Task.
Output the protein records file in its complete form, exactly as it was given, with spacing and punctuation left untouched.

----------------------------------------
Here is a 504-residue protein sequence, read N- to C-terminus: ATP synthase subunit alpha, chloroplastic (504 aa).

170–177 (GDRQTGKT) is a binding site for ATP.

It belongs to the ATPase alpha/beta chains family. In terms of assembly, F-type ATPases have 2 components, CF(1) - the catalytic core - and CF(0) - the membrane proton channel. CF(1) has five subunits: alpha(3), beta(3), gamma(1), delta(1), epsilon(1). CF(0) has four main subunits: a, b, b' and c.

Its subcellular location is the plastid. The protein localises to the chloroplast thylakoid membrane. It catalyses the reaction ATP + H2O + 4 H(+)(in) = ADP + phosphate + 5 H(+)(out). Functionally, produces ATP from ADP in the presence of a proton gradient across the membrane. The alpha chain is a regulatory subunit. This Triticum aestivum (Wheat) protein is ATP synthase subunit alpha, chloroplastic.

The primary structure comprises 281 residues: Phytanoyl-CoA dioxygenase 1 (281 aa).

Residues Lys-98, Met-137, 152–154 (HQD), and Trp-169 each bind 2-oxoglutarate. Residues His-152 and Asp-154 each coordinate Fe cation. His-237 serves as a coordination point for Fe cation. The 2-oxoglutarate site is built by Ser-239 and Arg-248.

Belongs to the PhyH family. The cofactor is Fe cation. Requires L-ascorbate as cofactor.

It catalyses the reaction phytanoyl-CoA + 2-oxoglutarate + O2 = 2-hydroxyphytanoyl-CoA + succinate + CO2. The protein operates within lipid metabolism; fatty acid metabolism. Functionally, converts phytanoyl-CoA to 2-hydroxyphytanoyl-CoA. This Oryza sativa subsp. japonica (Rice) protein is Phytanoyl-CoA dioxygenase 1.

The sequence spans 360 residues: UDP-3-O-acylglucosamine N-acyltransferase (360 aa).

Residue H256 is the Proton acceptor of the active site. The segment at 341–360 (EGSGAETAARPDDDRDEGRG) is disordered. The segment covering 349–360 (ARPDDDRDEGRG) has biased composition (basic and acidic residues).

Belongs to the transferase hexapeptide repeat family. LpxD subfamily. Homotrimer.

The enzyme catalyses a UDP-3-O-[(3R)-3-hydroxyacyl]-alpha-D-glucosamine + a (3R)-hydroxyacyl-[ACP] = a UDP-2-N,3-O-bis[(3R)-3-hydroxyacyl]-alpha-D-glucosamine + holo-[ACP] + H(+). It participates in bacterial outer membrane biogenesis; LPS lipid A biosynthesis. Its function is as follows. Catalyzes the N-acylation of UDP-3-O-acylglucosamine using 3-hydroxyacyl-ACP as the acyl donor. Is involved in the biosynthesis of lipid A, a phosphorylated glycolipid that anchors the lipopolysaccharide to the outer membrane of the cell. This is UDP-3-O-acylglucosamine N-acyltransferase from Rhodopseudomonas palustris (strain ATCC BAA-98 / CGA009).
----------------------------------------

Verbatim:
Here is a 504-residue protein sequence, read N- to C-terminus: ATP synthase subunit alpha, chloroplastic (504 aa).

170–177 (GDRQTGKT) is a binding site for ATP.

It belongs to the ATPase alpha/beta chains family. In terms of assembly, F-type ATPases have 2 components, CF(1) - the catalytic core - and CF(0) - the membrane proton channel. CF(1) has five subunits: alpha(3), beta(3), gamma(1), delta(1), epsilon(1). CF(0) has four main subunits: a, b, b' and c.

Its subcellular location is the plastid. The protein localises to the chloroplast thylakoid membrane. It catalyses the reaction ATP + H2O + 4 H(+)(in) = ADP + phosphate + 5 H(+)(out). Functionally, produces ATP from ADP in the presence of a proton gradient across the membrane. The alpha chain is a regulatory subunit. This Triticum aestivum (Wheat) protein is ATP synthase subunit alpha, chloroplastic.

The primary structure comprises 281 residues: Phytanoyl-CoA dioxygenase 1 (281 aa).

Residues Lys-98, Met-137, 152–154 (HQD), and Trp-169 each bind 2-oxoglutarate. Residues His-152 and Asp-154 each coordinate Fe cation. His-237 serves as a coordination point for Fe cation. The 2-oxoglutarate site is built by Ser-239 and Arg-248.

Belongs to the PhyH family. The cofactor is Fe cation. Requires L-ascorbate as cofactor.

It catalyses the reaction phytanoyl-CoA + 2-oxoglutarate + O2 = 2-hydroxyphytanoyl-CoA + succinate + CO2. The protein operates within lipid metabolism; fatty acid metabolism. Functionally, converts phytanoyl-CoA to 2-hydroxyphytanoyl-CoA. This Oryza sativa subsp. japonica (Rice) protein is Phytanoyl-CoA dioxygenase 1.

The sequence spans 360 residues: UDP-3-O-acylglucosamine N-acyltransferase (360 aa).

Residue H256 is the Proton acceptor of the active site. The segment at 341–360 (EGSGAETAARPDDDRDEGRG) is disordered. The segment covering 349–360 (ARPDDDRDEGRG) has biased composition (basic and acidic residues).

Belongs to the transferase hexapeptide repeat family. LpxD subfamily. Homotrimer.

The enzyme catalyses a UDP-3-O-[(3R)-3-hydroxyacyl]-alpha-D-glucosamine + a (3R)-hydroxyacyl-[ACP] = a UDP-2-N,3-O-bis[(3R)-3-hydroxyacyl]-alpha-D-glucosamine + holo-[ACP] + H(+). It participates in bacterial outer membrane biogenesis; LPS lipid A biosynthesis. Its function is as follows. Catalyzes the N-acylation of UDP-3-O-acylglucosamine using 3-hydroxyacyl-ACP as the acyl donor. Is involved in the biosynthesis of lipid A, a phosphorylated glycolipid that anchors the lipopolysaccharide to the outer membrane of the cell. This is UDP-3-O-acylglucosamine N-acyltransferase from Rhodopseudomonas palustris (strain ATCC BAA-98 / CGA009).